A Hungry Risk Appetite
As various concepts become popular, we
often see brokerage firms hop on board and come out with products they
can sell to capitalize on the trends.
We're seeing that in spades with
volatility products. Somewhat related are "risk appetite"
indicators, and a handful of firms have introduced different such
measures, which tend to look at market behavior like credit spreads,
equity and foreign exchange volatility, gold prices and sector relative
performance (such as between defensive sectors like utilities and
economically sensitive sectors like financials).
We combined three of them and normalized
them into a single index. The chart shown to the right is a 21-day
moving average of that index.
Macro Risk Index
Carry Risk Index Plus
As the index rises, it means that investors are becoming more and more
risk-averse. An index reading of 1.0 would mean that they are the
most risk-averse possible.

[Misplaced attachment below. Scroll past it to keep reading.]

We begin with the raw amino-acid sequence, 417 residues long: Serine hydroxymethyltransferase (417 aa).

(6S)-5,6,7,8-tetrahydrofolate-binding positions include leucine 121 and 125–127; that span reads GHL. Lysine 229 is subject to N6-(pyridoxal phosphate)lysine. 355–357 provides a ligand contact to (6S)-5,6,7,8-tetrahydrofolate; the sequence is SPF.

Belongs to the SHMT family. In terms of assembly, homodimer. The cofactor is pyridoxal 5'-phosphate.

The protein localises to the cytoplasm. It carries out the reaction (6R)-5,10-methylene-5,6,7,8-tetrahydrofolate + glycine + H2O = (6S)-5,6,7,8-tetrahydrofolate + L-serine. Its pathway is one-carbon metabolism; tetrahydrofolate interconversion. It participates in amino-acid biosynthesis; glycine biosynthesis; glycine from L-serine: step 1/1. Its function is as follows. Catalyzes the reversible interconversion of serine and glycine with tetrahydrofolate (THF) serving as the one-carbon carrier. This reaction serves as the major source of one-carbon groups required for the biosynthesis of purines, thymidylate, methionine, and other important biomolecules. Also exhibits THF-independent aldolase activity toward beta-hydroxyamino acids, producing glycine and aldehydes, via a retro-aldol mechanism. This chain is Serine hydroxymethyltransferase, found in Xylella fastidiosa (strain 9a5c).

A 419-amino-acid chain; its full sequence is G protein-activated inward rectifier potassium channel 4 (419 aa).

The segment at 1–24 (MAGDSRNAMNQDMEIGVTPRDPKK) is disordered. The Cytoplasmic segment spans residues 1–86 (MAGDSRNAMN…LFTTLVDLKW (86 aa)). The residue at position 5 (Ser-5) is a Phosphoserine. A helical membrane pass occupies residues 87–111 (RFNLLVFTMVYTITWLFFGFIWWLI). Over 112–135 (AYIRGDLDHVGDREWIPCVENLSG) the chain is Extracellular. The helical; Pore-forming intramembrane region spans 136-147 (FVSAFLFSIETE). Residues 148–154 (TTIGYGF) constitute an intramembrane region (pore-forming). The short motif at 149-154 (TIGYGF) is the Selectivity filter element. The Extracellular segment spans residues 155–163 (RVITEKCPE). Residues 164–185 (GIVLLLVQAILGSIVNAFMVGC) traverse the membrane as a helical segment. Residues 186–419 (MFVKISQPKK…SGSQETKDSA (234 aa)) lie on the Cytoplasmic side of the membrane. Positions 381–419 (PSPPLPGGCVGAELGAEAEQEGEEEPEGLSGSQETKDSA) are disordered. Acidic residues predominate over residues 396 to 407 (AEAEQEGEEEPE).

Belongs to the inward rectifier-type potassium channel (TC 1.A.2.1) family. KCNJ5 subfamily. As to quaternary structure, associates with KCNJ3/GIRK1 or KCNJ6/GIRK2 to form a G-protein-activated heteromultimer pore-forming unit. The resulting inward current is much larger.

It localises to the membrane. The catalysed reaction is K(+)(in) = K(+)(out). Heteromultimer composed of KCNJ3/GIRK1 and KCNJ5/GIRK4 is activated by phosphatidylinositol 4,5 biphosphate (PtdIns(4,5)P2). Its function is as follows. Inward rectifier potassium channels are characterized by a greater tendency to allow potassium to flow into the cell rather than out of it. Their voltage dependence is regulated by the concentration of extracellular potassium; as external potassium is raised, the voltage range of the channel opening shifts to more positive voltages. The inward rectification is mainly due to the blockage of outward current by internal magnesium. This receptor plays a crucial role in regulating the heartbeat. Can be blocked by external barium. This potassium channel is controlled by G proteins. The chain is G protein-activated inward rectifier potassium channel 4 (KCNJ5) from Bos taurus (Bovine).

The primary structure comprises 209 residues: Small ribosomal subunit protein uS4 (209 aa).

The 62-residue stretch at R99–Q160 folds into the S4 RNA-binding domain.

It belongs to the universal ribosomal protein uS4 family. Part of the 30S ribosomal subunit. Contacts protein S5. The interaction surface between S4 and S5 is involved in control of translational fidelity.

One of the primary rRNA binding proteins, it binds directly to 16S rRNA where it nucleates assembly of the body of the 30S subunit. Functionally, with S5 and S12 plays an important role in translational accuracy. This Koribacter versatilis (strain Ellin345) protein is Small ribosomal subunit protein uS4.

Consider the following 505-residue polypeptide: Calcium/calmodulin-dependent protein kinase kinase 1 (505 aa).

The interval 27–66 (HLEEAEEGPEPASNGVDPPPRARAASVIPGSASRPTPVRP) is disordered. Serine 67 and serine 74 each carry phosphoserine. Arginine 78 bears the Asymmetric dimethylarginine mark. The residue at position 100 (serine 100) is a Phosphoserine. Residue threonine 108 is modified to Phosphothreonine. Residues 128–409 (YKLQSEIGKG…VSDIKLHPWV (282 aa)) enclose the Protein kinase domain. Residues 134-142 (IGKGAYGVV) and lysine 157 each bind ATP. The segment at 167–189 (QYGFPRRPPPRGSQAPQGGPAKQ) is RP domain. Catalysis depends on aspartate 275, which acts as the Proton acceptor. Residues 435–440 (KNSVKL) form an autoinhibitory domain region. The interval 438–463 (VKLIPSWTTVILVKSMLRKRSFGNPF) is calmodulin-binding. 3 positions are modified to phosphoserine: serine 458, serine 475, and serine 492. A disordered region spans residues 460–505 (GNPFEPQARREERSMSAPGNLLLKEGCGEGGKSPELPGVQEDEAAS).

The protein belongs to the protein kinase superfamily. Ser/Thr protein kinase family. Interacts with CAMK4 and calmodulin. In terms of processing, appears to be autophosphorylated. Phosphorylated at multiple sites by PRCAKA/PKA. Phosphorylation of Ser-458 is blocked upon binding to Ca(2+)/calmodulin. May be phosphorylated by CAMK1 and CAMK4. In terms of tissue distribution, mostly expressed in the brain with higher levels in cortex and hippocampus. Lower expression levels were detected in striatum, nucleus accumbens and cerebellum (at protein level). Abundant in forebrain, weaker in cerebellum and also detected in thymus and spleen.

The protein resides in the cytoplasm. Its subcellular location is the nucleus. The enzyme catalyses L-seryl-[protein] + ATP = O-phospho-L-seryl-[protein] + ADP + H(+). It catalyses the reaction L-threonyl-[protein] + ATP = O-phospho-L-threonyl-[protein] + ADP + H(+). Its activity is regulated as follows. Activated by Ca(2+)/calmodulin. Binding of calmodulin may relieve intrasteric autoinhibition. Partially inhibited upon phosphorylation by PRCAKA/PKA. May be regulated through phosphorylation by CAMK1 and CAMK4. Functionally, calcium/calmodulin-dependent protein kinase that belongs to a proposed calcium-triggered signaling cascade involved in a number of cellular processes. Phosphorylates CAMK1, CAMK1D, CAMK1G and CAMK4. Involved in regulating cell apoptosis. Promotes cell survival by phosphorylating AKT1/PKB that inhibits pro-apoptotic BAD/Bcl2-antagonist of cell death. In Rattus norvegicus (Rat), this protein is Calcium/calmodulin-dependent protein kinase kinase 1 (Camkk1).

As the index falls, investors are seeking
more and more risk. An index reading of 0 would mean that everyone
has gone hog-wild and thrown caution to the wind.
The 21-day moving average just dipped
below 0.2, one of the more risk-seeking levels we've seen since 1997.
A shorter-term average, say over the past 5 days, would be at 0.1 and
approaching the lowest levels in the past 15 years.
Low index levels, meaning very high risk
tolerance, isn't an automatically contrarian sell signal for equities.
But when we hit a low level and reverse back up (the red arrows on the
chart), stocks tended to struggle. Conversely, periods of very
high risk aversion that then started to reverse (the green arrows) were
decent intermediate-term buy signals.
This serves as confirmation to the
Smart Money and Dumb Money Confidence
that we're at an extreme of risk-seeking behavior. These can
stretch out for some time, as we've already seen, but that doesn't
lessen the risk of a sudden reversal.